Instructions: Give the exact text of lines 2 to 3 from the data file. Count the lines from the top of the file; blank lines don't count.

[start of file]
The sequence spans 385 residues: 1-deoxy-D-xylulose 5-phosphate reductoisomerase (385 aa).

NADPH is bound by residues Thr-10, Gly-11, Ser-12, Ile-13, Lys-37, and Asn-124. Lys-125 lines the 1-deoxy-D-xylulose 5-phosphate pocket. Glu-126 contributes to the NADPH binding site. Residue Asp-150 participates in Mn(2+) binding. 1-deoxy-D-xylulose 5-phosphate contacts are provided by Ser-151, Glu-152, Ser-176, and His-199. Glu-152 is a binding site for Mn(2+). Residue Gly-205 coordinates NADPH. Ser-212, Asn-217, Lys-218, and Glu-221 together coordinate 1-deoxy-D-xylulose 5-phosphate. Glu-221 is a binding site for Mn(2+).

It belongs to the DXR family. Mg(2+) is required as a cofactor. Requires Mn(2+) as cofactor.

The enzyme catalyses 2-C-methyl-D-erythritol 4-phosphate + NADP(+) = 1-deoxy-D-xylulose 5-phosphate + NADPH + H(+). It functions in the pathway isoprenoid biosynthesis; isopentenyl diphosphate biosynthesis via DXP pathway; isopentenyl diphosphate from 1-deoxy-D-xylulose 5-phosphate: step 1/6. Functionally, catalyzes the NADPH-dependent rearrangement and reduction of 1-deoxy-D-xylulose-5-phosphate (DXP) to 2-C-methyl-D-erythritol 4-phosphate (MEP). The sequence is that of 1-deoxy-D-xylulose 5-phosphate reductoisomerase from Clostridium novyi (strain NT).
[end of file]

NADPH is bound by residues Thr-10, Gly-11, Ser-12, Ile-13, Lys-37, and Asn-124. Lys-125 lines the 1-deoxy-D-xylulose 5-phosphate pocket. Glu-126 contributes to the NADPH binding site. Residue Asp-150 participates in Mn(2+) binding. 1-deoxy-D-xylulose 5-phosphate contacts are provided by Ser-151, Glu-152, Ser-176, and His-199. Glu-152 is a binding site for Mn(2+). Residue Gly-205 coordinates NADPH. Ser-212, Asn-217, Lys-218, and Glu-221 together coordinate 1-deoxy-D-xylulose 5-phosphate. Glu-221 is a binding site for Mn(2+).

It belongs to the DXR family. Mg(2+) is required as a cofactor. Requires Mn(2+) as cofactor.